The van in front of you did not have the \”right of way\”. It is becoming more and more apparent that folks (cyclist and drivers alike) don\’t understand the concept of the bike lane. It qualifies under the law as a legal lane meaning that when the van turned in front of you crossing your \”lane\” they broke the law if they turned into you. What the van was supposed to do was to be aware of who \”you\” was on their right and not make the right turn until they could either determine that your speed was low enough to allow them to turn with a good safety margin across your path or wait until the bike lane was clear of all rear approaching bike traffic so they could safely make their turn. If this required them to stop in their lane to wait for a safe crossing or double check mirrors, then that is what is supposed to occur. It was not your fault and while I applaud your efforts to ride mega-defensively and assume that the bike lane will be violated at every intersection, just know legally this was not your fault, because that kind of excuse making and perception just empowers the vehicle drivers that much more and adds to an already totally messed up bike/car relationship in Portland. Just because the PPB is not enforcing the law does not make it legal to break the law, it just means that the PPB policies of enforcement are incredibly lame and nothing is likely to improve until the car driving public starts getting citations and then jacked up insurance rates which will create awareness pretty darn fast when it affects the bottom line of their personal finances.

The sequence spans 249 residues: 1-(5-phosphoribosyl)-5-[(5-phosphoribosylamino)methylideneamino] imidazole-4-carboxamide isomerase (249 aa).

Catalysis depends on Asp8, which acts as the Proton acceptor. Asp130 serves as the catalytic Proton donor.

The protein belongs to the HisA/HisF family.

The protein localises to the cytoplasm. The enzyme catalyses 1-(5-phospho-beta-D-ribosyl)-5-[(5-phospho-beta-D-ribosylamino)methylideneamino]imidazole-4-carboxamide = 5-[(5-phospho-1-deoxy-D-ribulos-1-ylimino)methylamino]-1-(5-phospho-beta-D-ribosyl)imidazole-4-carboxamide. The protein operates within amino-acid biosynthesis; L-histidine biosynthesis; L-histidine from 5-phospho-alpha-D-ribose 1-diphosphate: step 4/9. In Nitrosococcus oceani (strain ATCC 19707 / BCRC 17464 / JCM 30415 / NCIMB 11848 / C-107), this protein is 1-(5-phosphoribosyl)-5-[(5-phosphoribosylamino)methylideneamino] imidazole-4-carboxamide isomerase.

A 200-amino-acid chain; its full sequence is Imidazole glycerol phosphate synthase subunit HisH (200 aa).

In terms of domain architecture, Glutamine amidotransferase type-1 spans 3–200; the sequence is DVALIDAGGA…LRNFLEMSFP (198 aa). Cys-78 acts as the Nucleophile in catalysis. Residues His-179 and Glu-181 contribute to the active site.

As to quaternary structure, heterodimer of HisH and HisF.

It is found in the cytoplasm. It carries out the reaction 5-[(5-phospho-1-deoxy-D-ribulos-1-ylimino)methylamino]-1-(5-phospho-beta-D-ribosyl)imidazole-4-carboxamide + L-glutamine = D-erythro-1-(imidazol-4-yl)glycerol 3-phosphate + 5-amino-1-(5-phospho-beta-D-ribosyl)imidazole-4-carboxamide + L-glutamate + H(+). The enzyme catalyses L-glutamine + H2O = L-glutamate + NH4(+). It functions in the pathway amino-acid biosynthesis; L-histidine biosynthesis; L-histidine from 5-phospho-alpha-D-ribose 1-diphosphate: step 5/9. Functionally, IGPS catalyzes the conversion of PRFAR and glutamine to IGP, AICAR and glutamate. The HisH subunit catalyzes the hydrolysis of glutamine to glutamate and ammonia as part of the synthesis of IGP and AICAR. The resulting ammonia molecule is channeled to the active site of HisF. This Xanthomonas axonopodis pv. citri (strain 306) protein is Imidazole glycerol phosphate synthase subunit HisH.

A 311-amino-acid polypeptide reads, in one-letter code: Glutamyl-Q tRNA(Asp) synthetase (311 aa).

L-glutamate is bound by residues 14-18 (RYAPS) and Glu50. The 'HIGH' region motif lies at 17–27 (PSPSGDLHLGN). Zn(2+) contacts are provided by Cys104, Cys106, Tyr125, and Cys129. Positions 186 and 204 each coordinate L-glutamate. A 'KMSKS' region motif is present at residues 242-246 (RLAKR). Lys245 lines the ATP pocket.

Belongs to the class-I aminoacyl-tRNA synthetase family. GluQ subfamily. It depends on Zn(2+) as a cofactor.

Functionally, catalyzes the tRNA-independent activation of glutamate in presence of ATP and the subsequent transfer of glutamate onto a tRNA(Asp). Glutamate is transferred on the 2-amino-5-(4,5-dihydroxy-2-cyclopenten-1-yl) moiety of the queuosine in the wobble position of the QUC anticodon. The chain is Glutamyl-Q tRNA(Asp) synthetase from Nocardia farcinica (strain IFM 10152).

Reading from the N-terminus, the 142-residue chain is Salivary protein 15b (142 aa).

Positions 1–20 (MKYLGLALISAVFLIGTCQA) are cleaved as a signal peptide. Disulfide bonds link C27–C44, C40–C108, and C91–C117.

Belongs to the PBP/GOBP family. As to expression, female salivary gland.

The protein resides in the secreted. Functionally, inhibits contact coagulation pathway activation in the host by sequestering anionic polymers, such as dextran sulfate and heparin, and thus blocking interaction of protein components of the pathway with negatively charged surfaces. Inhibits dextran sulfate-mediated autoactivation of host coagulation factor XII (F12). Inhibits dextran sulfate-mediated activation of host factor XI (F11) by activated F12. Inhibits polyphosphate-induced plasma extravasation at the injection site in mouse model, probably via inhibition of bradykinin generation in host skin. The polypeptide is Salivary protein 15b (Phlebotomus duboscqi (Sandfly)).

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  • Robert Leger November 7, 2007 at 5:31 pm

    Let\’s see if I can get this link to the Bike Manual to work right:

    Bike manual PDF
    Page 10, top paragraph, \”Passing other vehicles.\” This does not indicate to me that a bike lane always has the right of way. What manual, or ORS, notes that?

    I\’m not saying that motorists should be immune from being responsible. I\’m saying that we need to be careful and be accountable for our own actions. I\’d rather get home alive than be right about my understanding of bike/traffic law.

    ——Robert, I\’ve edited this comment for you. Note that I\’ve just added some HTML formatting tips to the comments section that will hopefully be of help to folks in the future. Cheers, Jonathan.

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  • poster November 7, 2007 at 6:38 pm

    #105 is correct. Police will only investigate if someone is sent to trauma at the hospital. This is true for car/car or car/bike collisions. My wife was rear ended on Ross Island bridge. Our car was a total loss, as was the car of the assface who hit her. Because no one was \’seriously\’ injured the police refused to take a report…even when we pressed them.

    #81 and #85…The $1500 scenario refers only to the obligation of those involved in the collision to report it to the DMV. The police play no role in this, other than perhaps handing you the form to send to DMV.

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  • aisling November 7, 2007 at 7:20 pm

    Hi folks,